'Preparing Deer and Antelope Hoofs to Use on Rattles, Bandoliers and Decorations', an illustrated four page article by Ken Smith
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Preparing Deer Hoofs:    page 3

Various Ways to Shape Hoofs

The following two methods are particularly good to use with small doe and yearling hoofs (fig. 2 &3).
Simple trimming methods
You can finish the hoofs as in fig.2. You can zigzag the bottom edge with your knife or leave the edge plain. If you zigzag the bottom edge you can do the edge of the pad also, but you may have to wait an hour or so to let the pad firm up enough that you can cut into it. The edges of the hoof should be zigzagged now, because in an hour they will be too hard to cut easily.

fancier trimming methods

To finish as in figure 3, simply trim all the pad away except for a 1/4 inch up at the tip of the hoof. Now you have two newly exposed edges you can zigzag if you wish, or leave them smooth. Either way, please note: all the old bandoliers and rattles that I have seen done with hoofs as in figure 3 have the two newly exposed edges trimmed back even further. See fig. 3 for clarity. A whole rattle or bandolier done in this fashion makes a very delicate rattling noise.

two dimensional hoofs
Large buck hoofs can be cut into pieces as shown in fig. 4 by simply cutting away all of the soft and swollen pad. The two remaining triangular sides can be cut into different shapes. Orient the pieces you cut out as shown, so the tip of the finished hoof piece with the hanging hole is the thickest part. Please note: these pieces may curl some as they dry and it is best to clamp them betweem a couple soft smooth boards for a couple of days until dry. If you don't do this and some pieces do curl, simply imerse them in boiling water for a few minutes untill soft and then clamp untill dry.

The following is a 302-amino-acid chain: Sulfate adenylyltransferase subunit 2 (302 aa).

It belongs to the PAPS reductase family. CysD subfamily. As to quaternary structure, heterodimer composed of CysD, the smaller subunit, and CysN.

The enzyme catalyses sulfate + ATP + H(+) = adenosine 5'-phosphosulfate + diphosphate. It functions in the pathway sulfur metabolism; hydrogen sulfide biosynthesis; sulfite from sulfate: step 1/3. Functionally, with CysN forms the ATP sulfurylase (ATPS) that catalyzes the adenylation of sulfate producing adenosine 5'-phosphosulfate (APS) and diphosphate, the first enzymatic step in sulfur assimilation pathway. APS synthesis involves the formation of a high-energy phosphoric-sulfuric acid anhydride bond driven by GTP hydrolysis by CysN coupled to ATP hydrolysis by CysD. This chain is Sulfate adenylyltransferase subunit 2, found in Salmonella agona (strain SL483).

A couple hundred of these flat pieces will make a wonderful traditional bandolier (a belt worn diagonally across the chest). The hoof pieces have a very delicate pleasing sound when they hit together. The State History Museum in Denver, Co. has several bandoliers in storage made with deer and/or antelope hoofs. Two of these bandoliers are made with hoof pieces. One of these is exquisitely done with the pieces being cut into five repeating shapes around the whole bandolier.



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